Publisher: Seed Publishing
Released: July 15, 2002
"SEX, DEATH, AND NOISY NEIGHBOURS"
A killer has come to town. The victims are connected; each pointing to the next, as if in answer to the question: Who is The One?
Is it Peter Reynolds: mild-mannered office clerk pouring petrol through his neighbour’s letterbox in the middle of the night?
Is it Wayne Dolan: a man whose sexual fantasies about his neighbour spiral into dangerous obsession when he learns of her secret life as a dominatrix?
Or is it Gaz: leader of three friends who love nothing more than sex, weed and partying? All women are easy prey for his charms. All except Sally. And the one who doesn’t want him, is the one he has to have – whether she likes it or not.
Mick Nixon has to find the connection, because people are disappearing - and if he and Sally are ever going to share more than just lunch, he’d better hurry up, or they could be next.
A dark, funny, and at times horrific ride, One Among the Sleepless is a thriller set just below the surface of suburban existence. You’ll laugh, you’ll cry, you’ll throw it through your neighbour’s window tied to a house brick!
“A tale that’s harder to put down than a delicious bad habit.” Walt Kolenda. Examiner.com
"One Among The Sleepless" is a contemporary fiction novel set in Brighton, England about sex, death and noisy neighbors: a thriller with a rich vein of dark humor that flows from both the narrative and the dialogue of the characters. It's a largely character-driven story; the people and their various shifting relationships compel the plot forward through sometimes subtle, sometimes brutal plot twists towards the final, nail-gnawing climax.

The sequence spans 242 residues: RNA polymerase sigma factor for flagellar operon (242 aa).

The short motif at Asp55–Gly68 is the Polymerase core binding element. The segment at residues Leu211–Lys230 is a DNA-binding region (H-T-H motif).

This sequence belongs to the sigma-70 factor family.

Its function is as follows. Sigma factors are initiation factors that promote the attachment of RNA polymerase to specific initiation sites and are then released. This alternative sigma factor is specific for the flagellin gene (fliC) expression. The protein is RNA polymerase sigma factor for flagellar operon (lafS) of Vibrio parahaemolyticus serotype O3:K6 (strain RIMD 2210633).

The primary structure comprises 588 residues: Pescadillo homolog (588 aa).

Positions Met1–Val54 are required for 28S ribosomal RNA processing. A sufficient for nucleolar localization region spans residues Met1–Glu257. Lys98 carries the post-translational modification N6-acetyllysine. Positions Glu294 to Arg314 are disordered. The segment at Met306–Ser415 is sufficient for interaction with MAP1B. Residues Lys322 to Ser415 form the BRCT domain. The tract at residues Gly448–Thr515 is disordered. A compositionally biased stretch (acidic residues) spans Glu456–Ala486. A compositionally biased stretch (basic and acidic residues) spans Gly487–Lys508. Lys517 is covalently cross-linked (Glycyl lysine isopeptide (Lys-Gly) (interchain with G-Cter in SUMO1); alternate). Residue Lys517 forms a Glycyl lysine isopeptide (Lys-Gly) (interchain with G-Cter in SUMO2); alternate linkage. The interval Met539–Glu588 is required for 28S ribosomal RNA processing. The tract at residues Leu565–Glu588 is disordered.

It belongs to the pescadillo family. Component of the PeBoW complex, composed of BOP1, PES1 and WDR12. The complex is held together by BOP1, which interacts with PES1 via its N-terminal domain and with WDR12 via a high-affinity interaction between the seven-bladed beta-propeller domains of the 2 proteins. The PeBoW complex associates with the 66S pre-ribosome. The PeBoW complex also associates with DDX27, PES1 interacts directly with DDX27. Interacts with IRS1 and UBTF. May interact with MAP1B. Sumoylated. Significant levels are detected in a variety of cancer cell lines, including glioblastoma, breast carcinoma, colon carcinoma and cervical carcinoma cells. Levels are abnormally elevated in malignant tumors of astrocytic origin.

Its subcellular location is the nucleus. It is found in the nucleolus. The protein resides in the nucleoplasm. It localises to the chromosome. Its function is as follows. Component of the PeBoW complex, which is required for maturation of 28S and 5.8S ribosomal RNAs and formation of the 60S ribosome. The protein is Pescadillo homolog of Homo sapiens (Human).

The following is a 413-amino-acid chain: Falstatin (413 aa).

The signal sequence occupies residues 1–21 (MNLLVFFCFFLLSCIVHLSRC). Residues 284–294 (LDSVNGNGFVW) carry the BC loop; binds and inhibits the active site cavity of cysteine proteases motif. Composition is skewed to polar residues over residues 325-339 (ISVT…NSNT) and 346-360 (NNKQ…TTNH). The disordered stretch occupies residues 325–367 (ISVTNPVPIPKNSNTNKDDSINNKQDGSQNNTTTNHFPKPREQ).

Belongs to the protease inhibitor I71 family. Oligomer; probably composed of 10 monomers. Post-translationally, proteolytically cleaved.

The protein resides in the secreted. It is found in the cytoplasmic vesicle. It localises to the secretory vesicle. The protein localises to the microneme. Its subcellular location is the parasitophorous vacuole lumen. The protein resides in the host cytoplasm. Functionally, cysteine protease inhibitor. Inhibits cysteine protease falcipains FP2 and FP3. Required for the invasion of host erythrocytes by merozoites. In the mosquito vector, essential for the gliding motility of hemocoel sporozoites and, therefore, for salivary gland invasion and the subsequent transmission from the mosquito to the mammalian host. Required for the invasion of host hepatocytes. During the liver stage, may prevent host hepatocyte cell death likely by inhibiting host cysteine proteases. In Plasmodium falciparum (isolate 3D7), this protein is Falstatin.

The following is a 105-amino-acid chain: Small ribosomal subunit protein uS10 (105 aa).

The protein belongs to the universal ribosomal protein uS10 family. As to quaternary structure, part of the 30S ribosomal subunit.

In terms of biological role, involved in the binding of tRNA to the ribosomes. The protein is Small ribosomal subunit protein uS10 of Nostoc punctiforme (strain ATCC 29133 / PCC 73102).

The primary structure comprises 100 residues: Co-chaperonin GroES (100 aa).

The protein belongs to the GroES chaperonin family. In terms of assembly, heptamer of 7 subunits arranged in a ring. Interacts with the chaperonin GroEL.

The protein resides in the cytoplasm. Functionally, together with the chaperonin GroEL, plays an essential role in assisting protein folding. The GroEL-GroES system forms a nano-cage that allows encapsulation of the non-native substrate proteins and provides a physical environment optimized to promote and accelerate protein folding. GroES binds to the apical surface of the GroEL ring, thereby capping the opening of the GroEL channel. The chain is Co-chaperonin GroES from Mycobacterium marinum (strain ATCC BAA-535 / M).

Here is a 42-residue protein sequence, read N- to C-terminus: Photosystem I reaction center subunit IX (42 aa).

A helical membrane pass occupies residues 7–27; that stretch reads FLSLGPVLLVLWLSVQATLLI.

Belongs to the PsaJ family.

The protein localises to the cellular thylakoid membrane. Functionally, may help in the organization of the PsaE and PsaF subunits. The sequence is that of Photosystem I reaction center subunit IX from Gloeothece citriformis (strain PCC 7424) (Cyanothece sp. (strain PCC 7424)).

I first encountered One Among the Sleepless many years ago, when I listened to it as a story released in the form of a podcast. I continued following Mike Bennet’s offerings, and while I eventually couldn’t remember that much about One Among the Sleepless, I always remembered liking it. I therefore felt a little nervous about reading it. What if I didn’t like it this time around?
I still like it.
From the outset, the story seems like a down to earth tale about relatively normal people living their lives in relatively normal ways. Then the book gradually takes a turn for the weird, gets stranger, and then goes onto rather cleverly bouncing back and forth between absurdity and utter normality. In a strange way the book never feels too ridiculous or unlikely, even at the heights of its absurdity.
The book has a collection of interesting characters. They don’t develop much, but they don’t need to: they serve their purpose very well, and drive the story onward. Some of the characters are thoroughly likable, charming, and witty people. Others are horrible, strange, mad, or all of the above. These elements are balanced rather well.
It has to be mentioned that this book has quite a large amount of debauchery in it. Thankfully it never seems out of place. Occasionally overdone, yes, but very deliberately so, and only to create the sense of excessiveness, and sometimes absurdity, that is called for in many of the book’s scenes.
My biggest problem with the book is the ending. While it wasn’t bad, it seemed to fizzle out, giving the impression of ending without the story being quite finished. I’m all for open endings, but this seemed incomplete rather than open. It didn’t leave me guessing, but rather left me just not knowing. It didn’t even leave me with the feeling of anything being unresolved. It just stopped. In a story revolving so heavily around characters, it would be nice to have a little more closure for at least some of them.
Overall One Among the Sleepless was a very enjoyable read. It’s not for everyone, but if you aren’t easily offended, if you like slightly strange stories, and if you feel like a quick, darkly funny, entertaining, very British piece of good fun, you could do much worse.